We began our Halloween theme today. We started by playing a candy corn ten frame smart board game from the website http://www.abcteach.com. The game starts where students are presented with a number of candy corn in a ten frame, they answer how many candy corn they see, and click on the trick or treat bag to find the answer. The final part of the game students are present with a number and they add the correct number of candy corn to the ten frame.
Then students were given a Candy Corn Ten-Frame book. They colored the candy corn in the book and matched the correct ten-frame to the the page that they are working on.
We learned about ten-frames and how they help us recognize numbers quickly. We used our knowledge about 5’s and counting on from 5 to figure out how many candy corn was in the ten-frame.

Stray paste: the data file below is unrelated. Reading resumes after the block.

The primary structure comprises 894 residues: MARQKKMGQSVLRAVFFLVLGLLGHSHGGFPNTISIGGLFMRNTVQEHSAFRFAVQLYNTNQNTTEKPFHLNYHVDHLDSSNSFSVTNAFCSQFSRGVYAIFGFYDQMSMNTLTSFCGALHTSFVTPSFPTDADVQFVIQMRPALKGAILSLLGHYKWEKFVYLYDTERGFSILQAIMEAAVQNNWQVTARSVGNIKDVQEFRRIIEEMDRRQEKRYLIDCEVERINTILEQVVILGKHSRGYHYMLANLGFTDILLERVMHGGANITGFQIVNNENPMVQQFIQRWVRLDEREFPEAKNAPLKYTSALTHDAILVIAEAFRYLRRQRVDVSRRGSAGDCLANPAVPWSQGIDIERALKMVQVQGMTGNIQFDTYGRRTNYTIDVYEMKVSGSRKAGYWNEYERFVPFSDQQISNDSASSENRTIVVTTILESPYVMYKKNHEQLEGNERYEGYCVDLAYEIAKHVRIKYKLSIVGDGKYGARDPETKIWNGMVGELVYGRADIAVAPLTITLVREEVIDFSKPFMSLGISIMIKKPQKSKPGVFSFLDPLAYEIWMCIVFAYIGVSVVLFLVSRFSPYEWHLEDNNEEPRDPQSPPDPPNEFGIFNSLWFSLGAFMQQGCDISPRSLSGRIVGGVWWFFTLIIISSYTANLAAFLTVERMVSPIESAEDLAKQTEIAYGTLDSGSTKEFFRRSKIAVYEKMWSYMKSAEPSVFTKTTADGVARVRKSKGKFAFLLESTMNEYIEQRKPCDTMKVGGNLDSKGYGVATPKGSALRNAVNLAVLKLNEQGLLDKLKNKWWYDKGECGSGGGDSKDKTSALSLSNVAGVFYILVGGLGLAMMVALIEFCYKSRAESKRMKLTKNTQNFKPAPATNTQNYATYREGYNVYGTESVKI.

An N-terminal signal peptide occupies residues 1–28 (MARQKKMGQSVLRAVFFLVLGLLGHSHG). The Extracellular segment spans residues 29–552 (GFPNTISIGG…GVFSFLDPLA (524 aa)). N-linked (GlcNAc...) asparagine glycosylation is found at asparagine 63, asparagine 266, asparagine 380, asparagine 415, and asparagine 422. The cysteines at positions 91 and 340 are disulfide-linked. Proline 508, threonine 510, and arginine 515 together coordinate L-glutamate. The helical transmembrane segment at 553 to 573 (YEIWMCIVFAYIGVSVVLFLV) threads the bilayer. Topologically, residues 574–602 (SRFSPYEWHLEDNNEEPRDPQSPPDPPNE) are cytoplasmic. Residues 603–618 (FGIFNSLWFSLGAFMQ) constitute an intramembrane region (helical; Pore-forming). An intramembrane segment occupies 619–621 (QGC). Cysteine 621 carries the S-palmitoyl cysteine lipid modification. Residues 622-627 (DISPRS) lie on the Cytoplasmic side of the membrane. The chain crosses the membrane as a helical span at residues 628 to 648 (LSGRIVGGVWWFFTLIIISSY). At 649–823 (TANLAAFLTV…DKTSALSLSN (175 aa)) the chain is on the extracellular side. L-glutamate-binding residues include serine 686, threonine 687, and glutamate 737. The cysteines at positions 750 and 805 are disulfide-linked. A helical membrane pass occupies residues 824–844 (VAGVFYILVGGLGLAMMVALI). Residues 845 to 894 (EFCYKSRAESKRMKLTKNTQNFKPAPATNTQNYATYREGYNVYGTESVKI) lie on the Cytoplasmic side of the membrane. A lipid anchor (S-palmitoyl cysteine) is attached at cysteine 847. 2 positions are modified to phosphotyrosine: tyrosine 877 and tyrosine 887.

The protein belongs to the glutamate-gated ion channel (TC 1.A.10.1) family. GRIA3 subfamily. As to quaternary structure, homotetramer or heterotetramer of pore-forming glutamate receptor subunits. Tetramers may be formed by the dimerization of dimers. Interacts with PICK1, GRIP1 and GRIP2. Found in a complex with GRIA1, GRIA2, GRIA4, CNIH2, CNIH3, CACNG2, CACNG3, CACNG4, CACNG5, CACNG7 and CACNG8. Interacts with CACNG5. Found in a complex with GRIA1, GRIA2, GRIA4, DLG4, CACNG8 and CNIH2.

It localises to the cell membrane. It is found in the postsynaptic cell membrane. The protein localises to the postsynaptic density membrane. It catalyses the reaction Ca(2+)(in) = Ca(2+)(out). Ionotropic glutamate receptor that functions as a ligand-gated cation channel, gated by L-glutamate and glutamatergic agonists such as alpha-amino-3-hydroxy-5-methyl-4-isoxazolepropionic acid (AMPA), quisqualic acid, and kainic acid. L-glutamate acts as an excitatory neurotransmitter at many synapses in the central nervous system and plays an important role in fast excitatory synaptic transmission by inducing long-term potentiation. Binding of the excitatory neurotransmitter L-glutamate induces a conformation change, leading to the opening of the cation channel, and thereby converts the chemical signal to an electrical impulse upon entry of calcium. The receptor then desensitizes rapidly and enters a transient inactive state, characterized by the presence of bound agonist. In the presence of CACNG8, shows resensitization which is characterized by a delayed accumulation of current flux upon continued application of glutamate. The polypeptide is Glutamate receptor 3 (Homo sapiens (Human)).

Then students did a “monster mash” cut and glue activity where they matched the numbers, to the number of eyeballs listed on the ten-frames.
As Halloween is just around the corner we have started several Halloween math centers with topics that we’ve been learning throughout the past few weeks. We’ve worked on number recognition with an “I See” Halloween Book. Students counted the Halloween pictures wrote the number and copied the sentence. They loved making these books because these words were easily recognizable to them!
We listened to the poem 5 Little Pumpkins Sitting on a Gate and then students make their own pumpkins sitting on a gate with play-doh and matching number cards.
At the beginning of the year we learned about making patterns and as a refresher and spiral review, students made and completed Halloween shape patterns.
Yesterday we learned about ten-frames and how to count and add to ten using candy corn as our counters. Students were able to manipulate the candy corn on the smart board to get other classmates to guess the number.
Today we worked on decomposing the number four. We used green triangle pattern blocks to be used as jack-o-lantern teeth. We put those teeth in different positions on the pumpkin and created addition sentences. Students learned that no matter how often the position of the teeth changed, the whole group always remained 4.